After three to five months of pregnancy, often in the fine days of autumn, the giant panda mother will look for a dark and windless cave to give birth to her first child. To prepare, it often makes a bed with dry bamboo leaves. A newborn panda cub is very vulnerable with its eyes closed. It has a red body sparsely covered with white hair. Weak and slim, the cub cannot even stand by itself. The average new-born weight of a cub is 100 grams, ranging from 36 to 200 grams, i.e. only 1/1,000 of its mother's weight. It is apparently a baby of premature delivery. Except kangaroos, no other mammal has such a weak cub. Even a kangaroo baby enjoys a porch unlike the panda baby. So we can imagine how difficult it is to raise such a cub to its maturity.
By eating a lot of bamboos during the pregnant period, the panda mother stores nutrition for the delivery and raising of the baby. It breeds the premature cub in the cave of delivery, only walking out occasionally for evacuation. Only when the cub reaches the age of one month will the mother walk out for food and drink---but it soon returns to the cave. The panda mother almost always has the baby in her arms, warming it with her body, kissing and licking it until it can walk by itself.
The weight of a panda cub reaches one kilogram and hairs grow out when it is around one month old. However, it still cannot walk and see things. When the cub reaches three month of age, the young cub can walk and has normal eyesight. In the spring, the weight of a half-year cub has reached to about 13 kilograms. At this period, the cub begins to learn how to eat bamboos and how to live alone in the wild. The cub also drinks milk for nutrition sometimes. The weight of a panda cub reaches over 50 kilograms when he/she is one and a half years old. At this time, the cub says goodbye to his/her mother and begins to live independently. Free from hard work of pregnancy and baby caring, the panda mother could once again "fall in love" and "get married".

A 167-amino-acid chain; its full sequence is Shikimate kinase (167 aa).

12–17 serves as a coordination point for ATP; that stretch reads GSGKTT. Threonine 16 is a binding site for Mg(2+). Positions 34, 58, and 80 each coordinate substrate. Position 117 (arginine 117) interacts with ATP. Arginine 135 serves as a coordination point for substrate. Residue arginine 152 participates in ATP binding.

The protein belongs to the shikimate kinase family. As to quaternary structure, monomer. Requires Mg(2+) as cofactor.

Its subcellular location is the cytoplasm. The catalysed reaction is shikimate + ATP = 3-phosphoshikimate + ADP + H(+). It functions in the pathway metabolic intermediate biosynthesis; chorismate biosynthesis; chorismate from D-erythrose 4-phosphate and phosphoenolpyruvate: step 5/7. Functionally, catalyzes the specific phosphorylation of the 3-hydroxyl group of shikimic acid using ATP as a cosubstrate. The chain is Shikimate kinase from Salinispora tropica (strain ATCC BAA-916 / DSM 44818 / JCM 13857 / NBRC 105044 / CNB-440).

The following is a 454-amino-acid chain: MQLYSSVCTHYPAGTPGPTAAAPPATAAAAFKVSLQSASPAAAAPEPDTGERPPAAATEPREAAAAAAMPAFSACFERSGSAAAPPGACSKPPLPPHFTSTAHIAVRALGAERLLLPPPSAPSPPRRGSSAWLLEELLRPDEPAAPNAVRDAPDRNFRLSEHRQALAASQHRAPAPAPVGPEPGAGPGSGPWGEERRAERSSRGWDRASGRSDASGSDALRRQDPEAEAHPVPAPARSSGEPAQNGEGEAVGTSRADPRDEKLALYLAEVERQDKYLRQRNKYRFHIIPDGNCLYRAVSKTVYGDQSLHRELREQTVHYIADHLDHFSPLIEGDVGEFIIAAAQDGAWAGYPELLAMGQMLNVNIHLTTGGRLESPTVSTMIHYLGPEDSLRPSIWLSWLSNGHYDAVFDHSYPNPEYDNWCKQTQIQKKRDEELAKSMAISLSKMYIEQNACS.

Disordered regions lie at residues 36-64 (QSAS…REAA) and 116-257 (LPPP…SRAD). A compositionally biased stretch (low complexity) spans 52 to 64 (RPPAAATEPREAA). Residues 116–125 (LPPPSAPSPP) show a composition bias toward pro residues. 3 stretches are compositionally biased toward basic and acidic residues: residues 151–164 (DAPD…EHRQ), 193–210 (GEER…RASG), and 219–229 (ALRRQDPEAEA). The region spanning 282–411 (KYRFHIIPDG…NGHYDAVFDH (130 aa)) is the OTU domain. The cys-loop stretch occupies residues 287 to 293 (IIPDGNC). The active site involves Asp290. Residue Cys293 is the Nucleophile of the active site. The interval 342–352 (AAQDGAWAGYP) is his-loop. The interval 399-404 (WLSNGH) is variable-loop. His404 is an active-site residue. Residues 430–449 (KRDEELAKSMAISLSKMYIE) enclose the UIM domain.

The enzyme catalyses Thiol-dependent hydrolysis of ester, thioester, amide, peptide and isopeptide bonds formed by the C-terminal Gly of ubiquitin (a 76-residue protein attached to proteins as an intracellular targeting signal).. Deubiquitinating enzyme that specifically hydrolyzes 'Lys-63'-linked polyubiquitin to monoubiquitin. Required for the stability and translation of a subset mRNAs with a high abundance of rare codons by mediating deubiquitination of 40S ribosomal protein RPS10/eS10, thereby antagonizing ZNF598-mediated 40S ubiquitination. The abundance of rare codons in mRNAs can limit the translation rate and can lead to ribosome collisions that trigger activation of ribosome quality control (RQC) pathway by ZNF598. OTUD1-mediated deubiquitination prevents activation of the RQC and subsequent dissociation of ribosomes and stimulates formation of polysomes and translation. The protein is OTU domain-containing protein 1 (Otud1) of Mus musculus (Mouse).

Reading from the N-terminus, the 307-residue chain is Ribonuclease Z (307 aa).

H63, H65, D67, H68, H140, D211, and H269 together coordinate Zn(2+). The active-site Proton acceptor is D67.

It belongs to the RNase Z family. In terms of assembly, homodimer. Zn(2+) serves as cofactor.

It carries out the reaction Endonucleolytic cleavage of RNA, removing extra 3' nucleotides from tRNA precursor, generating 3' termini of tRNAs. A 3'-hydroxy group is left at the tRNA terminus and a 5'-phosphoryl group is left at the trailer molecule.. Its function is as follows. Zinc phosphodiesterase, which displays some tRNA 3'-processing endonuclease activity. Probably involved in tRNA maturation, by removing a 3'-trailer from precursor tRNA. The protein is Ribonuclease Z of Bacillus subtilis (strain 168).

In the open air, grown-up giant pandas live alone and only mate when they are in heat.
Pandas living in the wild have an average life-span of 15 years, and the reproduction period of a female panda lasts 5 to 7 years, giving birth 3 or 4 times at the best. In most cases, each birth has only one baby; and quite rarely one birth has two babies. In the wild, the panda mother can only raise one baby even though she has born two at one time, which shows the hardship in giant panda's breeding.
Mating of Giant Pandas
Diseases and Natural Enemies Confronted by Giant Pandas